People with learning disabilities with COVID-19 are eight times more likely to die compared with England’s general population, a new study has stated. In addition, those with special needs are five times more likely to be admitted to the hospital.
The findings of the study were published in the British Medical Journal (BMJ).
People having severe to profound learning disabilities, Down’s syndrome and cerebral palsy were found to be in the high-risk category. The group needs prompt access to COVID testing and vaccination besides other targeted preventive measures, The New Indian Express reported.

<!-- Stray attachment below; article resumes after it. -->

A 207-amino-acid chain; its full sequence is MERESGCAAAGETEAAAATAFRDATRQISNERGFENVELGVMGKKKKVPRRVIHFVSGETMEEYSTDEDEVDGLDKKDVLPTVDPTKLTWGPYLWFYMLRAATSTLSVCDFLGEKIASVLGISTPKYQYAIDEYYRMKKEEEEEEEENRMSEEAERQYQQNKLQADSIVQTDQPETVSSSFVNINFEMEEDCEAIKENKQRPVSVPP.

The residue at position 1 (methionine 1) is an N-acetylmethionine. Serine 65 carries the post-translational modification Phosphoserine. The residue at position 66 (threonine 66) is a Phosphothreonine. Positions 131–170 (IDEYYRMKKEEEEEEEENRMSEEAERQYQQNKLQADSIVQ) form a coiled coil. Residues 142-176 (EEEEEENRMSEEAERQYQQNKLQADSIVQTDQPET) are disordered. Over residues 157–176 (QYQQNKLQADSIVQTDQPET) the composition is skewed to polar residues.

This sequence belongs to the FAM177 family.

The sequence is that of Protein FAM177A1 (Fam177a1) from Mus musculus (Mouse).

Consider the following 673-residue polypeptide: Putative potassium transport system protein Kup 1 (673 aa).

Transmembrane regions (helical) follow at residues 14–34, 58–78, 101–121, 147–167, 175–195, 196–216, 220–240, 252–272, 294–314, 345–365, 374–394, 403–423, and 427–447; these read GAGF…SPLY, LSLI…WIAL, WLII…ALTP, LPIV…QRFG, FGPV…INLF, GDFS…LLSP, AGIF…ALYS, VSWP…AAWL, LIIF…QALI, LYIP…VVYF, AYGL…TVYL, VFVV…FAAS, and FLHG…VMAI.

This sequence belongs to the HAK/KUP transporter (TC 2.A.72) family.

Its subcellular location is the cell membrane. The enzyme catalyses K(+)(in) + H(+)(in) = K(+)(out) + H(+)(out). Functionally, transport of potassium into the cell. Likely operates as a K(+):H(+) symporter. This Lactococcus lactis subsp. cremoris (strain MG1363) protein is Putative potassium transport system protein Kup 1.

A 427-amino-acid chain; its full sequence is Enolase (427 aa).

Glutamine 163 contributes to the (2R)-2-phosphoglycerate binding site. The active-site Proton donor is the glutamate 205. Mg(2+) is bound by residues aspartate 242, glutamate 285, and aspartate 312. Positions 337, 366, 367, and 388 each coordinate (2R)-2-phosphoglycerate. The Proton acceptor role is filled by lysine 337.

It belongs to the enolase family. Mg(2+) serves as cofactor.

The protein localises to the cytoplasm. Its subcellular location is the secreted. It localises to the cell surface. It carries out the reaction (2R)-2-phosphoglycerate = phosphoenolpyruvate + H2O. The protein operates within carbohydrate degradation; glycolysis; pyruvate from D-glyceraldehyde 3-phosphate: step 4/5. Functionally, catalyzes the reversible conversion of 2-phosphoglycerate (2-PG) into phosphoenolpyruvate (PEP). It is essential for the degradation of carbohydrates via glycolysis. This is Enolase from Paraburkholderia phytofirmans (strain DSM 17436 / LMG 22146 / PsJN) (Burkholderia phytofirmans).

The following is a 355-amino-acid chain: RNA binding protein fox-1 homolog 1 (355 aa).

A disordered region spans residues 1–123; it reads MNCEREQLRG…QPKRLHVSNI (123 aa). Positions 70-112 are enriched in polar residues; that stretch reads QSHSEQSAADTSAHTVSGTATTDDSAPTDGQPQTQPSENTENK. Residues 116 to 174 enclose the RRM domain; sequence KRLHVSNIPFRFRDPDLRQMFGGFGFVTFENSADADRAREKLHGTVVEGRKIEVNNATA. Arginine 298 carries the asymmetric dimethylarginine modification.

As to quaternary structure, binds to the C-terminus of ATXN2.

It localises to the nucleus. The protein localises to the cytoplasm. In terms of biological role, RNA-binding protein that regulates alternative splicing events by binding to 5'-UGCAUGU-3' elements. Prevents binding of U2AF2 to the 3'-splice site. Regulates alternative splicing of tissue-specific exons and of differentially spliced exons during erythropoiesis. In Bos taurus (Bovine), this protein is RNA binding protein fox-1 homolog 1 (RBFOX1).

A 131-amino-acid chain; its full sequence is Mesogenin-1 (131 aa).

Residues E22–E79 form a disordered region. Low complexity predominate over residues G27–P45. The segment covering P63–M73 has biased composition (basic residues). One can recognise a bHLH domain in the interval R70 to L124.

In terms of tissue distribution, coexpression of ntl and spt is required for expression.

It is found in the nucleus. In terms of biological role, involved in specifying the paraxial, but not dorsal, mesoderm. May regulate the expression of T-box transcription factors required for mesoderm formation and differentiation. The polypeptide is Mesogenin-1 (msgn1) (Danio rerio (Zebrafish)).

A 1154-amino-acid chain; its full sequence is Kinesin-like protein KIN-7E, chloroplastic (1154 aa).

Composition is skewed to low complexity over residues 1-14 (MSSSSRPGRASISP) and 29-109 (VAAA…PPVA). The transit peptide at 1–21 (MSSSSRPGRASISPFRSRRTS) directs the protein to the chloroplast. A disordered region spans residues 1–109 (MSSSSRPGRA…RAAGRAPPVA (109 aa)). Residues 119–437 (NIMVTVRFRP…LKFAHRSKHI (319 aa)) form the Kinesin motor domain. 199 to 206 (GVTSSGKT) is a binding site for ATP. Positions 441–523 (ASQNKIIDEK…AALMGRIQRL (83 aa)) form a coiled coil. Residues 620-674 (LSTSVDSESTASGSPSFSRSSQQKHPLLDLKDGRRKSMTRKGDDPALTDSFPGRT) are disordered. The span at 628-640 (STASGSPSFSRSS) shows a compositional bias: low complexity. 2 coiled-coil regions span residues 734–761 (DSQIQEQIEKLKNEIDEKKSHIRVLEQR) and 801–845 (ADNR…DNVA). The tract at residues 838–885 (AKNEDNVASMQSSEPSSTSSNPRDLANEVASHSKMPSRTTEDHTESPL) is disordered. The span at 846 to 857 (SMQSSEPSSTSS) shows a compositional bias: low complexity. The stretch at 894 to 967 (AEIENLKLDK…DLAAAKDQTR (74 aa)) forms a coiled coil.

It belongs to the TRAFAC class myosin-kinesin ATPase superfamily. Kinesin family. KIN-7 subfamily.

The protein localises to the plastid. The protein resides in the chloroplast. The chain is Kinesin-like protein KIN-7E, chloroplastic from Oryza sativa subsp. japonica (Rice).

Adults More Vulnerable
Emerging evidence has shown that people with learning disabilities are at higher risk from COVID-19 related death compared with the general population. But results from existing studies on other COVID-19 outcomes are often complicated by factors such as deprivation and underlying conditions (comorbidities).
The electronic health records revealed that 14.3 million adults and 2.6 million children were analysed across the first two waves of the pandemic for the study. Out of the total 90,307 adults on the learning disability register, 222 (0.25 per cent) died due to COVID- related complications, whereas 538 (0.6 per cent) had a coronavorus-related hospital admission.
However, the absolute risk of hospitalisation and deaths among children was small compared to adults.